I'd love to read some of your stuff some time. I love fictional politics, and am always looking for ways to improve my own interpretation of it.
     
  10. Fox Favinger
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    Fox Favinger Contributing Member

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    I always thought the political end of the X-Wing series was amazing. In fact just before the series abruptly end the politics was suddenly getting more attention. And the only good part about the newer 24 seasons was the politics. I love how in season 5 they made the president a weak man being controlled by his psychotic wife. It was so intense, until you got back to the predictable scenes with Jack who couldn't rescue a cat stuck up in a tree without it being shot by a sniper rifle.

    I have two politically oriented sci-fi novel serious on the planning board right now but I'm writing a thriller right now :D Thought I'd try something simple first.
     
  11. HorusEye
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    HorusEye Contributing Member Contributor

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    Except that Joseph Stalin was possibly as bad, if not worse than Hitler. He killed far more people (20-50 million, depending on what professor you ask), but no one objected as long as it was his own population...
    While the cold war was hardly getting in gears by the time of his death, his terror regime was continued on and there are many signs of it still today.

    You could argue that there was no clear good vs. bad in the cold war because both sides were fighting for their own ideological influence on the world at large, but you could say the same thing about World War 2 -- or any other war ever fought.
     
  12. hszmv
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    I've always felt that the villains motivation for his plot is more important than the hero's motivation to stop the villian. For instance, I have one character in my superhero series, that would consider himself a hero. His whole motivation is that super-powers, in his mind, are a gift from God, and other villains who use their powers to hurt people have perverted God's gift, and the only way to redeem the gift is to stop the villain from using his powers ever again, and the best way to do that is to kill the villain. He considers the MC, the real hero, evil because the MC tries to prevent the murders, thus, allowing the corrupted gifts to persist on this earth.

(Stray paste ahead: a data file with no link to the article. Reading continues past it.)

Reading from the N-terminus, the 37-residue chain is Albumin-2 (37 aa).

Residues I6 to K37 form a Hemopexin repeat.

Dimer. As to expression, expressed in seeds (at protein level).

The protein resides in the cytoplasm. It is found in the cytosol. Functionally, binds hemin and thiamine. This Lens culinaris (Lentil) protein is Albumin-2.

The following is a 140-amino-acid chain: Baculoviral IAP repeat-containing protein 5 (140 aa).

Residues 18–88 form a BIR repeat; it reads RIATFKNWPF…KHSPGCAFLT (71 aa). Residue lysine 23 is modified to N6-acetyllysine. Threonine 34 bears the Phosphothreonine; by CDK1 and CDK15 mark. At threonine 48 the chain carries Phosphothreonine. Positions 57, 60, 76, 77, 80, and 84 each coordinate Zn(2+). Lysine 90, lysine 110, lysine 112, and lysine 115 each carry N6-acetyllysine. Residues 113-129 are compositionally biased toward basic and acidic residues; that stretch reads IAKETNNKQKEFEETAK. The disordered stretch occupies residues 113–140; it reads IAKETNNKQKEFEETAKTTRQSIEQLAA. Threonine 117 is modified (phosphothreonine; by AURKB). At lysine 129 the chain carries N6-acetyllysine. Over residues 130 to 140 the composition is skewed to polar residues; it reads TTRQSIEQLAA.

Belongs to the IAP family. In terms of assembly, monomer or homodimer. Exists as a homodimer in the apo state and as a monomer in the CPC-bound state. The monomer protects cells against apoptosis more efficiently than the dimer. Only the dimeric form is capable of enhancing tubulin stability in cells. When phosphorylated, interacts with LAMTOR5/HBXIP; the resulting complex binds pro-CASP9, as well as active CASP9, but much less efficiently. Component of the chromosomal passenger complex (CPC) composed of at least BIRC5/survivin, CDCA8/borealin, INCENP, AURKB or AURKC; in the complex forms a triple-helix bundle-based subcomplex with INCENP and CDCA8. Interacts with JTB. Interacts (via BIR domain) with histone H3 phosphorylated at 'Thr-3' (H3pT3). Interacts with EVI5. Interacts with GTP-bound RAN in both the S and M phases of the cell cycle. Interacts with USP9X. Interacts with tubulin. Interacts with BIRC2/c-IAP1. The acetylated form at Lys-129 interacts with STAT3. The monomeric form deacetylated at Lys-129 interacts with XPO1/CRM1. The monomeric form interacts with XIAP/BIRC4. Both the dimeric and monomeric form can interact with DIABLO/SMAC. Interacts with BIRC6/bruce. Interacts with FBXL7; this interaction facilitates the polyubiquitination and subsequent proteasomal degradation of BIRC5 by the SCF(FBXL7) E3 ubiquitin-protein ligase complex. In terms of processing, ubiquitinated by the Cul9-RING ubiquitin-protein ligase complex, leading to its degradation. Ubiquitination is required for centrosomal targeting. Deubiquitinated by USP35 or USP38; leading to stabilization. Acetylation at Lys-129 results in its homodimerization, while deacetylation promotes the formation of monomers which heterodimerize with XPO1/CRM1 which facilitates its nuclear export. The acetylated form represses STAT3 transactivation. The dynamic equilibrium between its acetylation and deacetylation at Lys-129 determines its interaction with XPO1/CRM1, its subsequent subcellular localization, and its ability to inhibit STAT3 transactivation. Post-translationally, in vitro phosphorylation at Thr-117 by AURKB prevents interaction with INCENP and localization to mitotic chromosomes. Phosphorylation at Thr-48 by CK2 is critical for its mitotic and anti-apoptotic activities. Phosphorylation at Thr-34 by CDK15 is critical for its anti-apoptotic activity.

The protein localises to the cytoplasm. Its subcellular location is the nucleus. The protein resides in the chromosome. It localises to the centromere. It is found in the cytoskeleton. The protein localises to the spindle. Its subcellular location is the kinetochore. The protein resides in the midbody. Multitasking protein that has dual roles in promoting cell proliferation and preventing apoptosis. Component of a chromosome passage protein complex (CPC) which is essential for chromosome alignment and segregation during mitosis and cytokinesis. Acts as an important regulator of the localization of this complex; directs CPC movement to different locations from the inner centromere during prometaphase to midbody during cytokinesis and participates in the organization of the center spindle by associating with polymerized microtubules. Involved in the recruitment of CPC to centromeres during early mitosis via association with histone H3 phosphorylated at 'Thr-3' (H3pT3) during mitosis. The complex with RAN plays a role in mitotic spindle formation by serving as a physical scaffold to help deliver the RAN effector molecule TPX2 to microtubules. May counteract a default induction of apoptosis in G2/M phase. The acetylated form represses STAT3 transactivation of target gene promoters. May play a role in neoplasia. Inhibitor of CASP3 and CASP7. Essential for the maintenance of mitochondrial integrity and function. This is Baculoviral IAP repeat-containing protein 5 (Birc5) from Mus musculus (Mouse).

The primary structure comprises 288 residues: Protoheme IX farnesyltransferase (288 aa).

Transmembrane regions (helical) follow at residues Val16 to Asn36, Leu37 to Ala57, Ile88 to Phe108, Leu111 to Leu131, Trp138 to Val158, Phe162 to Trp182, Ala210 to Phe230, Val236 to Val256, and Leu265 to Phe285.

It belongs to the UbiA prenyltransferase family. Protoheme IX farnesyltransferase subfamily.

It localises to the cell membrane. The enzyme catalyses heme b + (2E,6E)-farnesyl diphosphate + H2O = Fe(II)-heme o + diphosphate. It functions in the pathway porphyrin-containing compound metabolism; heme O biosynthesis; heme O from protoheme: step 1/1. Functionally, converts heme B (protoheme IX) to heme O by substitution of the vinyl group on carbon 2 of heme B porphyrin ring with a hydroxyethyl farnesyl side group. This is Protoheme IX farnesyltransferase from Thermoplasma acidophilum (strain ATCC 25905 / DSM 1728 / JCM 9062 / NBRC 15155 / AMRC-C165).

The villain isn't really a bad guy, he's actually likable and pretty nice. Heck, the villain even works a soup kitchen in his spare time, and legitemently believes in helping others, even more so than MC at times. He's just a bit to fanatic in his views.
     
  13. Phantasmal Reality
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    I'm not even sure I would call that guy a villain. His motivation is pretty heroic, really. "I want to kill the bad guys so they can't hurt innocent people" is one of the oldest and most readily identifiable hero motivations there is. In my opinion, he's a hero. So is the guy who's trying to stop him. That's what makes it interesting. :-D
     
  14. Writers_Block
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    Usually if you are exposing both minds, the characters that have clashing goals I mean, then the reader probably won't view one as absolutely evil. Though, if you MUST show both perspectives, having one character personality better suited, etc than the other will help push the reader into the direction of disliking at least the opposing character. Though, if there are two characters that you expose equally, there really isn't a way to figure out who the 'main' character is.
     
  15. hszmv
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    hszmv Member